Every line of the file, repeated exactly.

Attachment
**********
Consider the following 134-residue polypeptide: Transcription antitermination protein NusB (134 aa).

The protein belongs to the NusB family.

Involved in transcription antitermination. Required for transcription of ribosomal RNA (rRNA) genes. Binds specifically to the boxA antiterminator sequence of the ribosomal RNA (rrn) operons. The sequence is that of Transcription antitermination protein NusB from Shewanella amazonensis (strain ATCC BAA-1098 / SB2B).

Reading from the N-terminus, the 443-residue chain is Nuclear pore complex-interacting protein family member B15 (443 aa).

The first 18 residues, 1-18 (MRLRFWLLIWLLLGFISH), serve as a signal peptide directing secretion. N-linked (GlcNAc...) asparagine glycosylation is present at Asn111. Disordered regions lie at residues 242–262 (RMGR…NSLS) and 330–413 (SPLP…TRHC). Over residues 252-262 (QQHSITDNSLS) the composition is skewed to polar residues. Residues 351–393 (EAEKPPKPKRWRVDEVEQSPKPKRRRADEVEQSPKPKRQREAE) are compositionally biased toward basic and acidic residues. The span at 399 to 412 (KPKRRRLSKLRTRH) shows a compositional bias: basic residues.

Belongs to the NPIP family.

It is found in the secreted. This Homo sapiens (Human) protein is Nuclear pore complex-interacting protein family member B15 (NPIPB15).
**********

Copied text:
Consider the following 134-residue polypeptide: Transcription antitermination protein NusB (134 aa).

The protein belongs to the NusB family.

Involved in transcription antitermination. Required for transcription of ribosomal RNA (rRNA) genes. Binds specifically to the boxA antiterminator sequence of the ribosomal RNA (rrn) operons. The sequence is that of Transcription antitermination protein NusB from Shewanella amazonensis (strain ATCC BAA-1098 / SB2B).

Reading from the N-terminus, the 443-residue chain is Nuclear pore complex-interacting protein family member B15 (443 aa).

The first 18 residues, 1-18 (MRLRFWLLIWLLLGFISH), serve as a signal peptide directing secretion. N-linked (GlcNAc...) asparagine glycosylation is present at Asn111. Disordered regions lie at residues 242–262 (RMGR…NSLS) and 330–413 (SPLP…TRHC). Over residues 252-262 (QQHSITDNSLS) the composition is skewed to polar residues. Residues 351–393 (EAEKPPKPKRWRVDEVEQSPKPKRRRADEVEQSPKPKRQREAE) are compositionally biased toward basic and acidic residues. The span at 399 to 412 (KPKRRRLSKLRTRH) shows a compositional bias: basic residues.

Belongs to the NPIP family.

It is found in the secreted. This Homo sapiens (Human) protein is Nuclear pore complex-interacting protein family member B15 (NPIPB15).